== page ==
Fri31 Mar04:15pm(20 mins)
Main Building Room 466
In 1932, soon after Poland decriminalised homosexual acts, a Warsaw-based magazine for men began to publish letters from its homosexual readers. One of them poignantly pleaded with the public – ‘Do Not Call Us Perverts!’ These men wanted to create an organisation that would help them to find and support each other. But in the letters, they also shared opinions on what they believed “homosexualism” was. Today, this collection of accounts offers us a unique glimpse of forgotten queer voices. They talk about the existence of an early homosexual subjectivity among men who wanted to be a queer community in interwar Poland.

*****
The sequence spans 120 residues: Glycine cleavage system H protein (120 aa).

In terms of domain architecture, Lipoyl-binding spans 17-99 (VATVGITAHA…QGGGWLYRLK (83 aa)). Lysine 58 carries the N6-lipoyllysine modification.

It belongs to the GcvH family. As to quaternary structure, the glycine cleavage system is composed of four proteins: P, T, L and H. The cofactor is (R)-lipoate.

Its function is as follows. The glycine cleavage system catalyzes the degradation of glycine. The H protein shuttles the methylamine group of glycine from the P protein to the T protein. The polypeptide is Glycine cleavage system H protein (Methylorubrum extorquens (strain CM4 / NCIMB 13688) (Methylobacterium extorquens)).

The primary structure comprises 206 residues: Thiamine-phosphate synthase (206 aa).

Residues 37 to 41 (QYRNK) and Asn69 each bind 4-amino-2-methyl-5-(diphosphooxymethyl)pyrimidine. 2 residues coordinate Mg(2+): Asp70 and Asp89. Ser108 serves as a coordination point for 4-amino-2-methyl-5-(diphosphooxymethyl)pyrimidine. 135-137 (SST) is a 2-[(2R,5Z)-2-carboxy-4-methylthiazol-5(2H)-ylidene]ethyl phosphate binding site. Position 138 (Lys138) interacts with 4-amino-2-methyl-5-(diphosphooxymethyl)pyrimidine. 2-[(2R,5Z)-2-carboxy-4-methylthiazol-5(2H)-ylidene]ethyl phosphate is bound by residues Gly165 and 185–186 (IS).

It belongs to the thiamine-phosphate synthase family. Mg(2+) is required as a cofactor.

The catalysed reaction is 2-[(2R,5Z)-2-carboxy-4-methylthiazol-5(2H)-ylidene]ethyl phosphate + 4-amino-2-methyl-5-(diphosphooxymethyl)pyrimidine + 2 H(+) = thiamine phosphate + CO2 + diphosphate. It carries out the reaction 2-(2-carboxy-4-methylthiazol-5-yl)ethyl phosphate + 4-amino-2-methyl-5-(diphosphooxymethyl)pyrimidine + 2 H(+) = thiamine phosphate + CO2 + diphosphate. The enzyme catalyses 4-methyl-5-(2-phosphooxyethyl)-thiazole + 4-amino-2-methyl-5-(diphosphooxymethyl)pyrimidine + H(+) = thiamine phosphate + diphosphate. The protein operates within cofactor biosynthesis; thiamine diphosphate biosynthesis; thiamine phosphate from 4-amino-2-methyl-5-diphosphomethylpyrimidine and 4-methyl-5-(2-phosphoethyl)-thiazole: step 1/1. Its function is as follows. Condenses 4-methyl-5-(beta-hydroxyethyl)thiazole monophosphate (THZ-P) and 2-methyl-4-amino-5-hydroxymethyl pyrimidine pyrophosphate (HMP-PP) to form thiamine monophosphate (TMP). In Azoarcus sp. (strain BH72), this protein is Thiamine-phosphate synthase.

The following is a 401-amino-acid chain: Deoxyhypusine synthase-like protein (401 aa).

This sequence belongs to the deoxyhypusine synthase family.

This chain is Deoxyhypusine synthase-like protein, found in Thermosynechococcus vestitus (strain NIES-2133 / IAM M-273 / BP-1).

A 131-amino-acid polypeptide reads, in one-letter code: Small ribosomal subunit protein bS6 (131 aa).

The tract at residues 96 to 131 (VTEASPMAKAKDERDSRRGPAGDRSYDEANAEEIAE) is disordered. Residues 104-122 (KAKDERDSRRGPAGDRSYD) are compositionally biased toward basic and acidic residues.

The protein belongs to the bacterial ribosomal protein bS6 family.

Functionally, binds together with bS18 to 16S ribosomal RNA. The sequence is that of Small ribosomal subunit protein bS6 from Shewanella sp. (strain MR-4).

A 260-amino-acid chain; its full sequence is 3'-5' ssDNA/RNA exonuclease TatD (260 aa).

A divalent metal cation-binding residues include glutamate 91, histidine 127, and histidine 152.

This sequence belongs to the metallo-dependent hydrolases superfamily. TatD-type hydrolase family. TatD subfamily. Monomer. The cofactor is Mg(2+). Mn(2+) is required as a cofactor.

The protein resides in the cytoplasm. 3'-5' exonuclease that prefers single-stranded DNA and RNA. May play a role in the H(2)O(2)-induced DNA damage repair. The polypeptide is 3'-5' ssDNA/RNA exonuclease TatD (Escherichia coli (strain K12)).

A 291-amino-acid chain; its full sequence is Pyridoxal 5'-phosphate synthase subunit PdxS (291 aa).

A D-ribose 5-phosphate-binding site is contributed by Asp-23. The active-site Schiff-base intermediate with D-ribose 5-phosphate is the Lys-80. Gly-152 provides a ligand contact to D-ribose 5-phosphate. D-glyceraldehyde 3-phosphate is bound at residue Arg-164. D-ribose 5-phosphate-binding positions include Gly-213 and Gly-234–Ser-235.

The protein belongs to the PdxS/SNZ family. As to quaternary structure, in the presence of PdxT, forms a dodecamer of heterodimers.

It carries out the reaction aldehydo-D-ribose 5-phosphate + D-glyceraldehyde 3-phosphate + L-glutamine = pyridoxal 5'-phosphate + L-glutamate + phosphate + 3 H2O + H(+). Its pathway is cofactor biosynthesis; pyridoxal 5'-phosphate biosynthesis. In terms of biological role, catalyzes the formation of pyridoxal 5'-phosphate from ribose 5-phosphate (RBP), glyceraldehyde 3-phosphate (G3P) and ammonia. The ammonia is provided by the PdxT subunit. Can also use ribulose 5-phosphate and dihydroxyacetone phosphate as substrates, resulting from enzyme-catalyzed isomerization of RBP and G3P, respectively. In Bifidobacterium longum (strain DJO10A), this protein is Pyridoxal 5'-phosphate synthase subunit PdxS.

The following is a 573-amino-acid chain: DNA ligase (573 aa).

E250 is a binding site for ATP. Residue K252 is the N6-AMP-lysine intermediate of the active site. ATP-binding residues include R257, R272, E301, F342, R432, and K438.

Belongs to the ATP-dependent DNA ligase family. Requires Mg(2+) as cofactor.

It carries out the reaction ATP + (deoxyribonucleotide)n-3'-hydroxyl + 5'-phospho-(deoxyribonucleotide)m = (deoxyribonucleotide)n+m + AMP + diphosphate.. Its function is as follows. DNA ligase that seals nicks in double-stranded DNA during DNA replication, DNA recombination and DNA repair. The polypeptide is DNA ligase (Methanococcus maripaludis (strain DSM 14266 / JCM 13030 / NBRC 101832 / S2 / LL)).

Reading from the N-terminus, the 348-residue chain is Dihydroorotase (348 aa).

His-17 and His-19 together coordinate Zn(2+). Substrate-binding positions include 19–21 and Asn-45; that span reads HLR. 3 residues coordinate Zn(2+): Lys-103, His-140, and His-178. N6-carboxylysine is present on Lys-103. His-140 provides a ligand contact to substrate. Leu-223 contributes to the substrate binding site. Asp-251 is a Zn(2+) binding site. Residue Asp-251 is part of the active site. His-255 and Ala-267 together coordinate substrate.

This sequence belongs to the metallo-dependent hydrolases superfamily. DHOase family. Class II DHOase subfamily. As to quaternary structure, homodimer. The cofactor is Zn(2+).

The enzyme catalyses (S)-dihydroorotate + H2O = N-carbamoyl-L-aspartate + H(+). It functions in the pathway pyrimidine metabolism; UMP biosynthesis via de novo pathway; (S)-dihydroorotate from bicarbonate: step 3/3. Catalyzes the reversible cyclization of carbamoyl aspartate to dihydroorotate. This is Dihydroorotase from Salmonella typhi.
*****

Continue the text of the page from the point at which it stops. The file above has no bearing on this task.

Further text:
When talking about the nature of their sexual desires, some of these ‘homoerots’ – as they frequently called themselves – drew on a notion that Tadeusz Boy-Żeleński, a journalist and activist for sexual reform, introduced into the Polish language in 1930. Referring to the League of Nations’ system protecting national minorities in Eastern Europe, he called queers ‘sexual minorities.’ Boy-Żeleński outlined numerous similarities between national identities and queer feelings. By comparing the past suffering of Polish nation to the persecution of homosexuals, he implied that these two communities were akin. Such a conceptualisation of ‘homosexualism’ could have major ramifications for Poland’s queers. It shifted same-sex acts from the realms of medicine and criminal law to the world of politics. Homoerots seem to have embraced it enthusiastically.